The pharma and medical industry houses a notable amount of personal and crucial information including financial information and health records which are essential to making decisions in the healthcare industry. It isn’t hard to understand why the healthcare industry presents such a lure to criminals. The existing security systems at many pharmaceutical and healthcare companies have been rendered outdated by new security threats.
For instance, without transferring a significant amount of data, ransomware encryption cripples the organization, which is what security systems, the traditional ones were created to protect. The blockchain is a great weapon against cyber-attacks like ransomware. It acts as a cost-saver across industries, besides guarding against evolving cyber-attacks.
The Blockchain, a decentralized, distributed ledger is collectively managed by a bunch of stakeholders. Every entry in the ledger is secured cryptographically, and it is made immutable using cryptographic hashes by linking it to the previous entry. A blockchain node is run by each major stakeholder, which mirrors the transactions that happen in the network instantly, keeping the ledger in sync. Unlike centrally located traditional databases, blockchain makes it easy to share records across computer networks, as well as removing the single point of failure traditional databases come with as it is distributed over the networks.
Application in the pharmaceutical industry
It brings unprecedented transparency and security in Supply Chain Management (SCM). The blockchain is really useful in building a tamper-proof pharma Supply Chain Management, with original inbuilt security features to stop the circulation of substandard drugs and counterfeiting. Even at the level of individual Stock Keeping Unit (SKU), the blockchain will ensure the tracking of the supply chain for specific sources of any product, by establishing proof of ownership.
Improved movement and data management are crucial to reduce the time and cost of bringing new drugs from research labs to patients. Blockchain technology could fasten this process by automating communication between researchers, pharma companies, and patients. While ensuring a high level of data integrity at the same time, which is very important for health and safety interest of patients. In the recent years, this area has been gaining greater relevance as pharma innovators have to face various challenges to bring new personalized drugs faster, at affordable prices to the market.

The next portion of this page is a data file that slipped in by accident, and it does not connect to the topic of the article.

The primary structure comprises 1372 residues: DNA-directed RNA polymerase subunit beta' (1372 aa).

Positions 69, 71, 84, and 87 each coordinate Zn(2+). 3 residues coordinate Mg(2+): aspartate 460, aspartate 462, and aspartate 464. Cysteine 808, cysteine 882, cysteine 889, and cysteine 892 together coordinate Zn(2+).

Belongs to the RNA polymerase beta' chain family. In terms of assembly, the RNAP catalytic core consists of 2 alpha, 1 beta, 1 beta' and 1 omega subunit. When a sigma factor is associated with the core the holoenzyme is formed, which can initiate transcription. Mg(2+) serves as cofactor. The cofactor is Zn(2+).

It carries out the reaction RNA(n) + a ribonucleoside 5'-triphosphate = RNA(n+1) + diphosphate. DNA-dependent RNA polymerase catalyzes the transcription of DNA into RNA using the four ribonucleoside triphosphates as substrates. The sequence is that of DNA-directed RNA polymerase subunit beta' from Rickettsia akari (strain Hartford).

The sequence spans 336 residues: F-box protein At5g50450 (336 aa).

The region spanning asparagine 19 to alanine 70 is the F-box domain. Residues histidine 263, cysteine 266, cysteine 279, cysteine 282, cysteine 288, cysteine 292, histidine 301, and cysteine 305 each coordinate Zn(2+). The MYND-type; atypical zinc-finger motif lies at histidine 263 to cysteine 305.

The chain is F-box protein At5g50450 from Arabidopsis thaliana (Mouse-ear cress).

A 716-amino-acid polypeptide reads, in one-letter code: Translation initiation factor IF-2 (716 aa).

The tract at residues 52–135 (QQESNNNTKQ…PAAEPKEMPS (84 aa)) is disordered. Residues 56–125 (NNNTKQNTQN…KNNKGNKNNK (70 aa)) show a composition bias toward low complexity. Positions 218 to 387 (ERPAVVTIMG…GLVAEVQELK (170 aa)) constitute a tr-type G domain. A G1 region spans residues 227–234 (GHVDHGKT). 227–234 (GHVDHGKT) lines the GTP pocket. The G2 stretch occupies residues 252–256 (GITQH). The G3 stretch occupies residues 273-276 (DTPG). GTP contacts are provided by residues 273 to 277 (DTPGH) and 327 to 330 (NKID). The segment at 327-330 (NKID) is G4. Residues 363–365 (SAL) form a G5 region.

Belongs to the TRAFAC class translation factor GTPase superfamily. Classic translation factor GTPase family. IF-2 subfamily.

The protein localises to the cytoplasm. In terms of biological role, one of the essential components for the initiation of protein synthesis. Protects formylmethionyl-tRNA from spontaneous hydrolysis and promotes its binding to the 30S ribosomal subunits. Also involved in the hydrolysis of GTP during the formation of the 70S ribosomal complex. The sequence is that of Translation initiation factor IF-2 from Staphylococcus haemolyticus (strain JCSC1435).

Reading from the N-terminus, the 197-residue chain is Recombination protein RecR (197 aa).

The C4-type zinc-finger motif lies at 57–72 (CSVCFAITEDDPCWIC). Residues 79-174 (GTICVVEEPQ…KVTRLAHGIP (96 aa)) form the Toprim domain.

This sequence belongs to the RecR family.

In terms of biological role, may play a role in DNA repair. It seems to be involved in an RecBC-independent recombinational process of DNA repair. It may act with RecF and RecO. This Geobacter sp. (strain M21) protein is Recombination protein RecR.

In addition to this, the blockchain adds credibility and value to clinical trials. The fact that, while obtaining marketing approval for innovative products, a huge chunk of all clinical trial data undertaken by pharma players has not been reported has become a hot topic globally. Apparently, the reason behind this it is the intent of deliberately creating a gap in information by cherry picking more appealing trial data. This eventually might lead to seriously compromising patient safety. Allegations also state that the most favorable trial data was presented to doctors for product promotion too. Now if the blockchain supports the clinical trials, all protocols, results and other related information will be immutable and time-stamped, resulting in fewer errors and data snooping. Also, especially in this area, it would help increase the dwindling public trust in pharma.
An immutable blockchain would mitigate selective reporting, data fudging and any risk of consent fraud. The two top hurdles to adoption are perceived to be regulatory issues and data privacy. These are both short-term hurdles. Regulators are globally reviewing how blockchain can help the industry and the blockchain community in adding data privacy to the platforms. A proof-of-value prototype is an excellent place to begin if you’re part of the industry, followed by a pilot with a limited set of partners. This will set you on the correct path to adoption with optimal outcomes and minimal risk.